[can be the PhD thesis for “future” Werner Heisenberg]

The classical-kinematics uncertainty is always an upperbound to the quantum-kinematics uncertainities? eg the classical-trajectory is always on a plane [for all d.o.f. and all forces included]. That means you maximize the rotation of all straightlines that can pass through any two points on the trajectory and that gives you the maximum uncertainty.

[in terms of position or … angular position and this is a computational physics PhD thesis problem: take the trajectory of a bunch of quantum-particles and for each of them maximize the angular deviation of “all” the straightlines that can pass through any two points, **“paired points”,** of the trajectory. Then relate this classical uncertainty to the quantum-kinematical uncertainty at each point on the trajectory. Apply this to particle physics problems through Monte-Carlo programs and from experimental data obtain values for each: classical and quantum-kinematical uncertainties]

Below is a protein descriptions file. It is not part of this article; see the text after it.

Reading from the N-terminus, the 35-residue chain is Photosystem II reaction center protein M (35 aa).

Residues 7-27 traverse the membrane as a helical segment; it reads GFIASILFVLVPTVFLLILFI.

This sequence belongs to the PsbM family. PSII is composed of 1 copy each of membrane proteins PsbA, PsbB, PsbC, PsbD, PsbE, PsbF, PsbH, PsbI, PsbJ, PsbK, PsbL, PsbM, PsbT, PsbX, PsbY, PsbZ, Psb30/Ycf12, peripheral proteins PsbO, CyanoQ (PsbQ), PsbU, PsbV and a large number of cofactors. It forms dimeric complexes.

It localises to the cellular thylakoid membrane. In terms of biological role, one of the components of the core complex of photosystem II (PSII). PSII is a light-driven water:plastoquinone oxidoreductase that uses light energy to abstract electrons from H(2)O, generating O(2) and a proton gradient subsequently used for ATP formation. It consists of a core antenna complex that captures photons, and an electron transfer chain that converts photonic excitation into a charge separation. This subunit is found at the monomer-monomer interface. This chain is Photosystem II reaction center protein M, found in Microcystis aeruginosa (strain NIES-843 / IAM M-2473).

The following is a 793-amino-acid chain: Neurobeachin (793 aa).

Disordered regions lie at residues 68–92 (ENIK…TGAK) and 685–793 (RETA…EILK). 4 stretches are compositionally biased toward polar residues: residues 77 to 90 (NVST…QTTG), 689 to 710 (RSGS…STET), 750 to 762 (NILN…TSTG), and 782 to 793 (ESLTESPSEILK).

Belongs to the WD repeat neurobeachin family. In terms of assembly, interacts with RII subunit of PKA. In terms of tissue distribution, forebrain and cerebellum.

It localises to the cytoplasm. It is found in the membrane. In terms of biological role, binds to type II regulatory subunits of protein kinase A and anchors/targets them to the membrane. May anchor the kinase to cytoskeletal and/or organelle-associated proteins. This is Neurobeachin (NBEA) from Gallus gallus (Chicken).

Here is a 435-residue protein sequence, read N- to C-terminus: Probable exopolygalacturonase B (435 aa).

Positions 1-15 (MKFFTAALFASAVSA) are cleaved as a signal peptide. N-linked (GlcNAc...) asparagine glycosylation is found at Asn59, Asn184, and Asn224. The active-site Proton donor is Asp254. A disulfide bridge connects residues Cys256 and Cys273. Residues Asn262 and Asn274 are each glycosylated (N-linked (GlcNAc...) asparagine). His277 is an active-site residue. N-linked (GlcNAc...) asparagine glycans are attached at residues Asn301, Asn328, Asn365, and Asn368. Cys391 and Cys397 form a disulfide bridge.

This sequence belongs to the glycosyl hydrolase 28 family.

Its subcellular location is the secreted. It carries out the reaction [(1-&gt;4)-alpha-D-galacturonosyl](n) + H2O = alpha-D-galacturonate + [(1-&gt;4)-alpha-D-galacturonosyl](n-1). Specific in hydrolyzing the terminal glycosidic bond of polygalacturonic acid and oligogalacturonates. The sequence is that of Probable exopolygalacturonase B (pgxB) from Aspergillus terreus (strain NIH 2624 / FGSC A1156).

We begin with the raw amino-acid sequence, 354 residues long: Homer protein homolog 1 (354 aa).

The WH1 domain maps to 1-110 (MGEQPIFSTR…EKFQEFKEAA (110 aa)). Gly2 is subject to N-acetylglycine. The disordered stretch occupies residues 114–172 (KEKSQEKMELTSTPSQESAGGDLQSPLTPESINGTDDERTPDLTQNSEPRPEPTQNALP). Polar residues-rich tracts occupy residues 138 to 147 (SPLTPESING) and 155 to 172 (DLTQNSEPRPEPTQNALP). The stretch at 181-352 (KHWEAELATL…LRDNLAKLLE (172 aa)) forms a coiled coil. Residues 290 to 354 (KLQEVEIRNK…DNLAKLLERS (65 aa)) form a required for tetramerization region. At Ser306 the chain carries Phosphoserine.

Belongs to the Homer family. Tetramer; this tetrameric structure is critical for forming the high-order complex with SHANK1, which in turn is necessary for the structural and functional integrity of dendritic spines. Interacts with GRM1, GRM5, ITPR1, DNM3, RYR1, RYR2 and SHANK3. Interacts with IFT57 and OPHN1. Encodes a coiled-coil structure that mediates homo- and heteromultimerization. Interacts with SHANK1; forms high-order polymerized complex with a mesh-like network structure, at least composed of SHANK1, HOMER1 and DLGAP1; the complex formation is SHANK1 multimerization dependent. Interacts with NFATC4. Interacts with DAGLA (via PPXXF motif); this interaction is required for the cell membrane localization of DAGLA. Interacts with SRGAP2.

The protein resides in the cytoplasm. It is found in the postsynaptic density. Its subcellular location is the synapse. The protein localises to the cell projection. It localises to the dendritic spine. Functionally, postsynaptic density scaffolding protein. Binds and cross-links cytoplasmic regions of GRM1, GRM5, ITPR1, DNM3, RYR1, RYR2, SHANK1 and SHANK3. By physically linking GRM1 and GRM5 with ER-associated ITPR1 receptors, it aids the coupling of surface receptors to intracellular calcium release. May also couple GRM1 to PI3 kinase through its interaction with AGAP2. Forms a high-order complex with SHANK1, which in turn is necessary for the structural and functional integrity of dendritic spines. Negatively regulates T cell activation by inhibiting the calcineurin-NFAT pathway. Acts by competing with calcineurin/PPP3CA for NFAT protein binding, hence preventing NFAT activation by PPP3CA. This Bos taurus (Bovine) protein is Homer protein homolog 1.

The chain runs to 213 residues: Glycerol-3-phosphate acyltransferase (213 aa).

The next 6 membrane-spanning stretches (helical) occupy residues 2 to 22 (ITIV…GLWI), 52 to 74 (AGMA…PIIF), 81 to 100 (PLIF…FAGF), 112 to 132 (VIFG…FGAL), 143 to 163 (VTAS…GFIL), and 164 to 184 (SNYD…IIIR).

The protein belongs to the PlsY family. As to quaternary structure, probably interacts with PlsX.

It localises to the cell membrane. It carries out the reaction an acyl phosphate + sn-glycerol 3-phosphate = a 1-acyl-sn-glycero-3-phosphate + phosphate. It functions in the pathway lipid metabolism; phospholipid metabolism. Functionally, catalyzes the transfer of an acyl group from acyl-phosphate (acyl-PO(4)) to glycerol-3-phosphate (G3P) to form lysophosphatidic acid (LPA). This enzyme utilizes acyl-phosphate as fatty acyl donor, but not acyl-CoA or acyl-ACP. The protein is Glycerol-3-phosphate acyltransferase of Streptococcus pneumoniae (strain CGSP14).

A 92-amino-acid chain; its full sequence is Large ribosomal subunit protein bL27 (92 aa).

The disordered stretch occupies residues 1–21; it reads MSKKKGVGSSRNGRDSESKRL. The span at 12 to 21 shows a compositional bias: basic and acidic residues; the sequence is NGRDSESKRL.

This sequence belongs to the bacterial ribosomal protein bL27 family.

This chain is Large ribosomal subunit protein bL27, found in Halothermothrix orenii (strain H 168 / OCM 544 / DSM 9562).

I wonder like a minimum uncertainty relation exists if there also exists a maximum or upper-limit uncertainty relation which is provided by the classical world. The classical world is then emergent from the quantum world when the degrees of freedom [dof] collapse onto a classical limit. The classical limit when enters the quantum realm the dof and forces increase. In the classical realm forces are well known for individual particle motions.

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